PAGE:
Bladderwrack seaweed

A recent study undertaken by Professor Juliet Brodie and the Big Seaweed Search team has been published.

The Big Seaweed Search: Evaluating a citizen science project for a difficult to identify group of organisms

Using four years of publicly collected Big Seaweed Search data, this study analysed and mapped the distribution of 14 different seaweeds. Collecting and studying this data over time allows us to spot trends in how our coastlines may be changing in response to environmental factors like sea temperature rise.

The study also showcased the amazing efforts of Big Seaweed Searchers and allowed us to review progress and make decisions on future project developments.

Student engaging in the Big Seaweed Search on Rottingdean Beach Kate Whitton

Credit: Kate Whitton

Seaweeds in the UK

The UK coast is rich in seaweed species. Seaweeds capture carbon, act as nurseries for fish, and support a diverse array of organisms. However, seaweed species are declining or disappearing altogether because of environmental change. Rising CO2 emissions, coastal pressures caused by human population growth, and consumption of finite resources, such as fossil fuels, are increasingly putting seaweeds at risk.

Monitoring of seaweed distribution and abundance has been inconsistent over time and there is limited data available to track changes. Challenges in accessing remote locations and a lack of professional seaweed scientists makes it difficult to carry out this work nationwide.

The Big Seaweed Search

To gather this data on seaweed species around the UK, the Big Seaweed Search citizen science project asks members of the public to record their observations of the state and abundance of various species. The 14 species monitored by the project are either non-native in the UK or can indicate sea temperature rise or ocean acidification.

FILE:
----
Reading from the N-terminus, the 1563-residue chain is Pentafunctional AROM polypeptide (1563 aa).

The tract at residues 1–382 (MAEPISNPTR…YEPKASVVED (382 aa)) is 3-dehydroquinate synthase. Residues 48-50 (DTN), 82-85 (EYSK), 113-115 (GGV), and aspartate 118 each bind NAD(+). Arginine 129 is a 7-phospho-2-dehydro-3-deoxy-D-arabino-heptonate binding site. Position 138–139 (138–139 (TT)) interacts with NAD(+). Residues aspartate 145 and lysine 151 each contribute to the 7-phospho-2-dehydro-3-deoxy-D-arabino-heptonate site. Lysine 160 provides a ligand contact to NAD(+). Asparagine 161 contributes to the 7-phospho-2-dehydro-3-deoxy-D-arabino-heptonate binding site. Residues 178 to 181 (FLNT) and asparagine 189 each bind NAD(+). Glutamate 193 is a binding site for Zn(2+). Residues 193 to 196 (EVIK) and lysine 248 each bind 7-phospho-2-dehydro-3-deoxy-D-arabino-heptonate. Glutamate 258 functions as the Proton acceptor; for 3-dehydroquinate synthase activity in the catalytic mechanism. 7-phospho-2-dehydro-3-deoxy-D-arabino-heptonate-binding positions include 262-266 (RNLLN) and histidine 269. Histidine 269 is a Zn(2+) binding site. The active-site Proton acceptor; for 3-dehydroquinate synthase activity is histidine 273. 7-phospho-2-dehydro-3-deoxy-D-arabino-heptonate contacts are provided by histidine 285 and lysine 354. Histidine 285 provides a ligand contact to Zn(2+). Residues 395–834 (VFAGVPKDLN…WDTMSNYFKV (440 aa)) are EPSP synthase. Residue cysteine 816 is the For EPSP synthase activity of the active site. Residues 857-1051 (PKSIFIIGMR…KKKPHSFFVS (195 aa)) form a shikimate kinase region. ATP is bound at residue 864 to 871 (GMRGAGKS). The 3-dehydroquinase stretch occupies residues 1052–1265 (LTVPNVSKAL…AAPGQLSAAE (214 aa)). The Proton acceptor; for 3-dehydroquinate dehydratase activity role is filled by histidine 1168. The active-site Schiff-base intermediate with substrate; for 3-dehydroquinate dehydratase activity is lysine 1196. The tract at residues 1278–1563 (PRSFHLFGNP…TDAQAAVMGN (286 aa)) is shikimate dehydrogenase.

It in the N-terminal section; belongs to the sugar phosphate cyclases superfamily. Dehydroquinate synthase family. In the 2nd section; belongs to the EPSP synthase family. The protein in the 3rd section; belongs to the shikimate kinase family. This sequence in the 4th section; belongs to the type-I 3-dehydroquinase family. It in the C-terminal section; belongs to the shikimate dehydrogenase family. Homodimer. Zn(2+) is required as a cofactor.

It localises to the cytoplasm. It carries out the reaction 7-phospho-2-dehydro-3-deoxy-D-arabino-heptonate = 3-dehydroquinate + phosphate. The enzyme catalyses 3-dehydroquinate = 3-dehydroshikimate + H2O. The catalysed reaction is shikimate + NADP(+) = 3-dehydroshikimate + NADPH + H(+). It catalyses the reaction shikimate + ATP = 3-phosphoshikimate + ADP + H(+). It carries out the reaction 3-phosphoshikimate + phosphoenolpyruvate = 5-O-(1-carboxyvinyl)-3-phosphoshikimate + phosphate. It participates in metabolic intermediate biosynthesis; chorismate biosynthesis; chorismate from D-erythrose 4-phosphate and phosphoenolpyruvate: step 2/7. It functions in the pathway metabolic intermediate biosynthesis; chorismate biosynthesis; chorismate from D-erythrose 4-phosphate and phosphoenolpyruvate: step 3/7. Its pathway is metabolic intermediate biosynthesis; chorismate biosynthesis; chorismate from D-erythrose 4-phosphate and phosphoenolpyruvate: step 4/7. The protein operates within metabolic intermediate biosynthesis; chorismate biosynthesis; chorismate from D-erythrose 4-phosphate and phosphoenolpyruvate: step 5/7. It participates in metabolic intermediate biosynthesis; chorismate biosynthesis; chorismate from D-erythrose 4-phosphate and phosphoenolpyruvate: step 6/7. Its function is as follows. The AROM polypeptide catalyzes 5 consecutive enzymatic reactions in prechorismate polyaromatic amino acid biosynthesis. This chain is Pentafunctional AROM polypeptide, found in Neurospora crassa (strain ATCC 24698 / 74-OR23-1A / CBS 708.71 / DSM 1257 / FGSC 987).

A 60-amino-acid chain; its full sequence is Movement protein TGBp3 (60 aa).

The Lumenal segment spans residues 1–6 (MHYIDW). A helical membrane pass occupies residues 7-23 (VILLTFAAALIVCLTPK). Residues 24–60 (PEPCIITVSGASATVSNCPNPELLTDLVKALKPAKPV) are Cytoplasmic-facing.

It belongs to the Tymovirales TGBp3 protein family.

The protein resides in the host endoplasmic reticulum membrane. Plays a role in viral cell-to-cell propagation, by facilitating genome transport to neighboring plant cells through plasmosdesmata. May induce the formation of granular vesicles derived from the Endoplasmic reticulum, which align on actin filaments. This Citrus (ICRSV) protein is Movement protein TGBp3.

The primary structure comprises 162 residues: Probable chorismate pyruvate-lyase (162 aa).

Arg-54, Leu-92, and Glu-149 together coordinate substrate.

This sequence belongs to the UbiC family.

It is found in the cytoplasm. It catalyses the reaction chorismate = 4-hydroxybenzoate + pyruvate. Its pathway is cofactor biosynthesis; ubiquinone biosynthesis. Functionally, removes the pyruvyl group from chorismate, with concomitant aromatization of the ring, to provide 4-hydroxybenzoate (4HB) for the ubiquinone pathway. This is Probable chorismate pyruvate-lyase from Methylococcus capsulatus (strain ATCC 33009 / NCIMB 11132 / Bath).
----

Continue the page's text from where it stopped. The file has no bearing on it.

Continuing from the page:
people seaweed searching

Credit: Kate Whitton

How was the study carried out?

Data collection

Starting an hour before low tide, participants surveyed a five-metre-wide plot on a UK beach for around one hour and recorded how many of the 14 target seaweed species they spotted there. They then uploaded their findings to a website, along with photographs of the survey location and each species they spotted.


Each record was validated using the photographs provided as part of the project. Validation included confirmation that the seaweed was attached and alive and that the species had been identified correctly by the search participant.

Big seaweed search paper map

Map 1: Survey locations for accepted records

What did the research find?

  • Data from June 2016 to May 2020 were analysed (378 surveys, 1414 people, 1531 hours)
  • The highest number of surveys were carried out in the Southwest and Celtic Seas regions (43.7%) [Map 1]
  • The seaweed that was most often correctly identified was the common low shore species, Serrated wrack (Fucus serratus, 66%)
  • The least correctly identified species was the invasive species, Wakame (Undaria pinnatifida, 5%) [Graph 1]
  • Calcified crusts and coral weeds were most often recorded as patchy across survey plots
Big Seaweed Search paper

Graph 1: Correct identifications for each species (%)

What did we discover?

After verification, 1,007 data records were accepted and have been used in a Red List assessment of British seaweeds. A Red List categorises species according to how endangered or at risk from extinction they are, proving how important this data is.

Whilst some of the data could not be verified, this still provides the research team with insight into the challenges associated with the methodology design or species identification. This information can allow future work to focus on developing areas of the project to improve data quality and make the project more accessible for participants.